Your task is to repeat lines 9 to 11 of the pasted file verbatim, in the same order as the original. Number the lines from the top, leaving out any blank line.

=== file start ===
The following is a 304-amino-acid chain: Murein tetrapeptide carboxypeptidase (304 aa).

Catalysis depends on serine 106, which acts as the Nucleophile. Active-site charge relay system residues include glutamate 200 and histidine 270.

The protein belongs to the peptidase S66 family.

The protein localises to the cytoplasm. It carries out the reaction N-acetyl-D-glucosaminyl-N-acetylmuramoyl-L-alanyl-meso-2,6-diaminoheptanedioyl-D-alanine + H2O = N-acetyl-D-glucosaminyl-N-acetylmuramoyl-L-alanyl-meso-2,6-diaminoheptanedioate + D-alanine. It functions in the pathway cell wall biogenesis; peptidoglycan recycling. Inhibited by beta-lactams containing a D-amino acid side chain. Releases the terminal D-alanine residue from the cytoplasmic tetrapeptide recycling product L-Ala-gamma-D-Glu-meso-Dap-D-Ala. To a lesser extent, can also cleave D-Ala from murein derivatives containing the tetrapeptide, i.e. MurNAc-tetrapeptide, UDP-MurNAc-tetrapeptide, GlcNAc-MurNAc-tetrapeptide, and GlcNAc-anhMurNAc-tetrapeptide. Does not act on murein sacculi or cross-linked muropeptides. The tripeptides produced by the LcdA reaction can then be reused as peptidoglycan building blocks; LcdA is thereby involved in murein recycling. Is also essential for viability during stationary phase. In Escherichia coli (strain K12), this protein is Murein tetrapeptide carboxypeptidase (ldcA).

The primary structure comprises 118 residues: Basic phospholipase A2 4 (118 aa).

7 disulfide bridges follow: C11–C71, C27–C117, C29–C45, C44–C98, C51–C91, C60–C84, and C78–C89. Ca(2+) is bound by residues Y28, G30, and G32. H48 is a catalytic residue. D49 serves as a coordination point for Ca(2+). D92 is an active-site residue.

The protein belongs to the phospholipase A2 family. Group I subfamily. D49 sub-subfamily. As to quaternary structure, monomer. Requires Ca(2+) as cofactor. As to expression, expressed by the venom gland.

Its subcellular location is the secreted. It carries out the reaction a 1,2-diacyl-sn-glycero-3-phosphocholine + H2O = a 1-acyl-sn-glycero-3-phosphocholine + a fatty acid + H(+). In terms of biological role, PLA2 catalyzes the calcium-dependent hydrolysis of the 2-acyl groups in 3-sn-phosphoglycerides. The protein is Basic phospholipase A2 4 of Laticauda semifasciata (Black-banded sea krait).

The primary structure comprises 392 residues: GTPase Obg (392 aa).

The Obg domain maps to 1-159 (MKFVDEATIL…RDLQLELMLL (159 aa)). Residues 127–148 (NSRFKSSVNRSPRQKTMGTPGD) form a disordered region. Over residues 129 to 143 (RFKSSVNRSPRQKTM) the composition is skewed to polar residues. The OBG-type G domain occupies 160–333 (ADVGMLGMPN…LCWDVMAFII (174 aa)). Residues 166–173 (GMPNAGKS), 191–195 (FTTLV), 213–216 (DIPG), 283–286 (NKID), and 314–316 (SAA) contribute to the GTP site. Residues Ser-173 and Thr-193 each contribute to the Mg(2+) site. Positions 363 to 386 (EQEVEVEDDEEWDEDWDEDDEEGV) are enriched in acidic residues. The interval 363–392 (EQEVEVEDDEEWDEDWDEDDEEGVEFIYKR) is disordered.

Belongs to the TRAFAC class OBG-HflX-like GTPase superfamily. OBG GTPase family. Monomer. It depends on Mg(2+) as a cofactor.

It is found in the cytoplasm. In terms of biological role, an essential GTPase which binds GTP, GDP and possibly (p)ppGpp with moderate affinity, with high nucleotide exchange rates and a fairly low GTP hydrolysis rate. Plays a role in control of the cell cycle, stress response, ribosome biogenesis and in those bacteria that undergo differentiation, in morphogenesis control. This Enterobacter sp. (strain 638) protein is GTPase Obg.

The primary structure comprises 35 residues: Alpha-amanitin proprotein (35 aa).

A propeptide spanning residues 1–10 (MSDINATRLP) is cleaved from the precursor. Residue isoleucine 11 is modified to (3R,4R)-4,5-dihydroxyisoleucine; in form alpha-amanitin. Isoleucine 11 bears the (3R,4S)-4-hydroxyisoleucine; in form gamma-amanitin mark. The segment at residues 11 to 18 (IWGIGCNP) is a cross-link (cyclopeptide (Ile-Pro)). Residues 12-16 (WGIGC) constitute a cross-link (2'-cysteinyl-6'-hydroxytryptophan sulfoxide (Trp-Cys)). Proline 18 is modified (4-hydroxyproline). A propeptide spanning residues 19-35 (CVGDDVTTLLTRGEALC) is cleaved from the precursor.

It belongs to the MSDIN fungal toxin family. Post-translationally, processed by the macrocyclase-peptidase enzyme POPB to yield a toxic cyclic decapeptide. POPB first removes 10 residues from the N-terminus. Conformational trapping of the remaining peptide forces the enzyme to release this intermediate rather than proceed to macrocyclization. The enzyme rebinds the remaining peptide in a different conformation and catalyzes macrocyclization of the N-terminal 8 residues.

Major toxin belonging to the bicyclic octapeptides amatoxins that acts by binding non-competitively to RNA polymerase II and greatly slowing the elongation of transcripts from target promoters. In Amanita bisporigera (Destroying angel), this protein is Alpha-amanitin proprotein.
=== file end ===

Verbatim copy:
The primary structure comprises 392 residues: GTPase Obg (392 aa).

The Obg domain maps to 1-159 (MKFVDEATIL…RDLQLELMLL (159 aa)). Residues 127–148 (NSRFKSSVNRSPRQKTMGTPGD) form a disordered region. Over residues 129 to 143 (RFKSSVNRSPRQKTM) the composition is skewed to polar residues. The OBG-type G domain occupies 160–333 (ADVGMLGMPN…LCWDVMAFII (174 aa)). Residues 166–173 (GMPNAGKS), 191–195 (FTTLV), 213–216 (DIPG), 283–286 (NKID), and 314–316 (SAA) contribute to the GTP site. Residues Ser-173 and Thr-193 each contribute to the Mg(2+) site. Positions 363 to 386 (EQEVEVEDDEEWDEDWDEDDEEGV) are enriched in acidic residues. The interval 363–392 (EQEVEVEDDEEWDEDWDEDDEEGVEFIYKR) is disordered.

Belongs to the TRAFAC class OBG-HflX-like GTPase superfamily. OBG GTPase family. Monomer. It depends on Mg(2+) as a cofactor.